Hot Takes, No Sax: Niall McClelland


“… willingness is not effectiveness, nor is the appreciation of the value of work the only requisite for its well-doing.” “A crack on the head is what you get for not asking.”


Not long before Thoreau, Walden was a site for outcasts, the discarded and disgraced, home to generations of those whose lives were dictated by fate alone. Self-reliance is romantic by choice, and not when it merely serves to prove the broken promise of another failed revolution.

Romantic notions of the universal, the rational, and the progressive, coupled with counter-culture, the local, and the spiritual, to bring forth a decade of ‘free love’. But peace, newness, democracy, community, and the power and unity of music, culminated in a perfect and deeply disturbed wrongness. This fake romance was fueled by the frenzy of blind optimism, led by an ego-fueled front of ‘revolutionaries’. Machismo is a terrorist in a suit, or a leather jacket, or a hoodie and shades. This monumental male ego – the Hero, the lone survivor – should have been obliterated by this: the umpteenth failed utopia.

If we know how terribly wrong it can go, do we dare pick a side? Perhaps it is safe only to heroicize the ‘average Jane’, the farmer who works hard and humbly, living a life that is self-propelled, self-motivated self-sustained. And yet, every hero story is slippery, particularly in its role as defender of Individual Freedom. We are not equal, and even those of us who could be called ‘free’ are only performing a version of ourselves. We work hard to belong to highly codified communities and carefully crafted high-context contrivances. Pseudonyms, acronyms, hashtags, bumper stickers, nicknames, catch-phrases. The aesthetic of anger and rage is just another brand in the rat-race. ACAB and the hero is flaccid, so pack your BOBs and run for the hills.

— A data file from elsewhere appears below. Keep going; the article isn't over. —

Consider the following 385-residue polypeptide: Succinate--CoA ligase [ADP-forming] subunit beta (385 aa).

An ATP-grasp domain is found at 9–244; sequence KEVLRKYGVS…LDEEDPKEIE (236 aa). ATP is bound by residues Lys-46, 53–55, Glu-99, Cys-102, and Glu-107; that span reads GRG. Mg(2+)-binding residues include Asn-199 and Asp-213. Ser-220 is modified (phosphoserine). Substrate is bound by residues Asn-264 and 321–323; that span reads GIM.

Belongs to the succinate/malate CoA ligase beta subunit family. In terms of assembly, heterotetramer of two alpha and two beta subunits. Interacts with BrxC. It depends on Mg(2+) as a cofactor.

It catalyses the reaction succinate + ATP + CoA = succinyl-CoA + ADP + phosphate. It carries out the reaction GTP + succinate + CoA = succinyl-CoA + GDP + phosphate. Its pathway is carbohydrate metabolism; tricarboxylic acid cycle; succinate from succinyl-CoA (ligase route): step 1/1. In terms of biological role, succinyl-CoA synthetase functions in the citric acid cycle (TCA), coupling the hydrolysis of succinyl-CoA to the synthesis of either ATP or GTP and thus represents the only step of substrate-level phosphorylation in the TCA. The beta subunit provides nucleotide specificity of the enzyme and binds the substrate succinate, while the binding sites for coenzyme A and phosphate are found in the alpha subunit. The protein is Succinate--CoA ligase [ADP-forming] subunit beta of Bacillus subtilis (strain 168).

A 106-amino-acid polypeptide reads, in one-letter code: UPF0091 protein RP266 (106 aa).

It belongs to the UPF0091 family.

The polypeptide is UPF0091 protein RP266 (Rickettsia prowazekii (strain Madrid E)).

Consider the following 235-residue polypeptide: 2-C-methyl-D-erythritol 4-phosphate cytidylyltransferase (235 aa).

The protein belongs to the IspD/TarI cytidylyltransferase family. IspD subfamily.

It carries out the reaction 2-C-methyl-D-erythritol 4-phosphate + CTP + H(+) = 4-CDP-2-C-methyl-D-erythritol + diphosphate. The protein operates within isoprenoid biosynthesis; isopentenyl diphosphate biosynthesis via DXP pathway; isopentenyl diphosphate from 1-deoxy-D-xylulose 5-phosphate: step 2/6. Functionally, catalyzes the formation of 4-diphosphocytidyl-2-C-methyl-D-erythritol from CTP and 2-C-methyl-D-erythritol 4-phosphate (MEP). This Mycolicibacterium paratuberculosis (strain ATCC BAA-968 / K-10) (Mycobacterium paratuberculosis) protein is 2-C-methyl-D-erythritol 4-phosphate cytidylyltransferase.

How do we define the art of an active frustration? What is the temperature of disappointment when it is disturbed enough to curb all opti- mism with a skeptic’s pride? We might liken it to room-temperature, an ambient measure of its surroundings. But it is not comfortable and not common. This work foregoes the dominant will of its time by using the language of art as both target and weapon. It is motivated by the simple resolve to get up every day and do something. Such clear determination is driven by an irregular balance of ambiguity and resolve.


The work is not durational, but temporal. Engaged in constant exchange with the world outside, it spans the past and future instantaneously. In every moment it is wholly manifest. It does not traverse the course of time, but embodies time, so that it may become unreservedly present. The substance of everyday life is riddled with signs for us to read. We must not settle for merely contemplating its aesthetic. Owning what we say and do makes good work possible, all the time pointing towards a final, implosive, and desirable synthesis of passionate resolve and amnesia.

This behind-the-scenes take on Modernism is a backstage aesthetic. Its vernacular is based on fallen expectations and bull-headed declara- tions. That which is not art is stacked high and hollow, pointing its ornamental surface towards all that is not actually there. This particular condition of sculpture privileges nothing if not the materials, processes, and thoughts privileged by the artist. There is no end to the symbolism of ordinary cultural exchange. Theatre is what lies between it all.


It seems the time has come to heed the battle cry for a total embrace of the unyielding obsession with tearing it down. The flattening of culture means a destruction of everything we have and do. The race towards the end is twisted, yes, but oh so attractive. Imagine if we could begin again! What a terrible thrill that would be. Imagine if we could replace it all with the beauty of the unknown. Imagine how kind, how whole and unified in our purpose we would be. What a thrill to cross the finish line and discover a completely new frontier, with only our presence required for it to become complete. Simple means and simple survival would be the name of the game. But alas, we are not delusional enough anymore to believe our course is a straight one. There is no actual ‘end’ in sight; no matter how much we wish, or even believe it so. In reality, everything merely goes on. All that we have to work with is already here. The perpetual moment-before-the-end is our burden to bare. Those of us who live in the past and those who will live out the future are not here now, so where is the point of comparison?

All we can do is show up, do what we must, and then do it all again. And if we can manage our responsibilities with some sense of urgency cou- pled with a basic human moral grounding, we might even begin to make some sense of this shit.

-Alex Bowron

1. J.F.H., ‘The Failure of ‘Back to the Land’, Blackfriars, Vol.27, No.321 (Dec. 1946), Hoboken, NJ, pp. 473-475. 2The Smiths, ‘Barbarism Begins at Home’, 1985.